2 May 2012
specialist Emmalene Bushnell
of Leigh Day & Co has recovered a significant sum of compensation for a mother and father whose son died less than 36 hours after he was discharged back to the care of Barnet Hospital for feeding and monitoring after a successful mitral valve replacement at the Royal Brompton Hospital.
Dominic Whitehorn, who was five months old at the time, fell ill in September 2005. His mother took him to see the Health Visitor, who in turn contacted the GP, who referred Dominic to Barnet Hospital on 16 September 2005. Initially, Barnet were unable to diagnose what was wrong with Dominic. A series of ECGs (tests which record the heart’s activity) were performed, three days after his admission. However, despite the results showing abnormalities with Dominic’s heart the results were not acted upon. Dominic was eventually transferred by ambulance to St Mary’s Hospital late in the afternoon of 19 September 2005 following respiratory arrest where an echocardiogram was used to diagnose mitral valve stenosis, a condition in which a value in the heart is narrowed and so restricts blood flow in the heart.
Dominic was transferred to the Royal Brompton Hospital where he had heart surgery
for congenital mitral valve stenosis on 30 September 2005. Having made a good recovery, Dominic was transferred back to Barnet Hospital for monitoring late in the afternoon on 14 October 2005. Within hours of his arrival Dominic was noted to be grunting, mottled and had problems breathing.
Throughout Dominic’s second admission to Barnet Dominic’s parents raised concerns about his condition. As early as 10.00am on 15 October 2005 one of Dominic’s treating doctors told Dominic’s parents that he would recommend transfer back to Royal Brompton Hospital. However, despite reassurances that Dominic would be transferred back to Royal Brompton Hospital, no arrangements to transfer Dominic back to Royal Brompton Hospital were made by Barnet Hospital until late in the evening of 15 October 2005. This was despite his parents suggesting an ambulance be called or they drive him to Royal Brompton Hospital and his parents contacting Royal Brompton Hospital themselves, who agreed to take Dominic back, In the meantime, Dominic became increasing breathless with a rapid heat rate. Very late in the day the staff at Barnet Hospital seemed to realise Dominic needed help, but sadly Dominic suffered a cardiac arrest and died on 16 October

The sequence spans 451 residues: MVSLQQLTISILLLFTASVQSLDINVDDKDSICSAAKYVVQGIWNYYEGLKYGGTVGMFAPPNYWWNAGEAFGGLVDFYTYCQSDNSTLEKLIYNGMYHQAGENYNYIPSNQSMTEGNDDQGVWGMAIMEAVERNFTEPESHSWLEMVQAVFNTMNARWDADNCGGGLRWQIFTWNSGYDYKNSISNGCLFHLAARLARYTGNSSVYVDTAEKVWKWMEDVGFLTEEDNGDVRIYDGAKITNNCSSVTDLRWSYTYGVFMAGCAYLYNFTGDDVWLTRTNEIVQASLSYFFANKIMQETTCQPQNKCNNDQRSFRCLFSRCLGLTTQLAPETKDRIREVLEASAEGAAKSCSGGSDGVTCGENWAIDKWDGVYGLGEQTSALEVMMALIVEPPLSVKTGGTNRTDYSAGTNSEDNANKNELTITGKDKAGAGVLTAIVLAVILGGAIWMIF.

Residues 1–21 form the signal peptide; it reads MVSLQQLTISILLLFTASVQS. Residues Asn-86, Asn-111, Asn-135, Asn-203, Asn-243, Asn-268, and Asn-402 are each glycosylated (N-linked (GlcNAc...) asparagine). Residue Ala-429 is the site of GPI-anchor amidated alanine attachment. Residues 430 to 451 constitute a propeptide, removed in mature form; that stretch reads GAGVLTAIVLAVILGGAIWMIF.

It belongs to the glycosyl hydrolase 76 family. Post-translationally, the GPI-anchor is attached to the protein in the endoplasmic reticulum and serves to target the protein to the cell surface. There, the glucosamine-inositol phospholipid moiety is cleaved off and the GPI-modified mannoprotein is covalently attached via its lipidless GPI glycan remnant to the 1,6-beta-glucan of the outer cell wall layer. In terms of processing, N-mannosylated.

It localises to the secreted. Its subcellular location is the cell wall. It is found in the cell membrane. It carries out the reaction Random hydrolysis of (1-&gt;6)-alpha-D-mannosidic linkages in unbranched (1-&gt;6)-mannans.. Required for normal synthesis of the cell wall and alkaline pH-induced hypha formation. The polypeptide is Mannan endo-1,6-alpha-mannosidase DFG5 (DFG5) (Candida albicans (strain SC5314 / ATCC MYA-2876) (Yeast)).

We obtained expert evidence from a paediatric cardiologist. Our case was that Dominic should have been reviewed by a senior paediatrician at Barnet Hospital on arrival from Royal Brompton Hospital on 14 October 2005. If this had occurred, the deterioration in his condition would have been detected and action taken to transfer him back to Royal Brompton Hospital, early on 15 October, which would have meant he could have been treated and would have survived.
The Barnet Hospital NHS Trust eventually admitted that there was a negligent failure on behalf of the Trust to transfer to Royal Brompton Hospital on 15 October 2005. Further, they admitted that had Dominic been transferred to Royal Brompton Hospital, he would, on the balance of probabilities, have received appropriate care such as he would not have died.
Compensation was claimed on behalf of Dominic’s Estate for his pain, suffering and loss of amenity. His parents claimed bereavement damages and funeral expenses. A claim was also brought by his mother and father for psychiatric injuries suffered as a result of the distress in witnessing Dominic die, together with losses for past and future treatment and loss of earnings.
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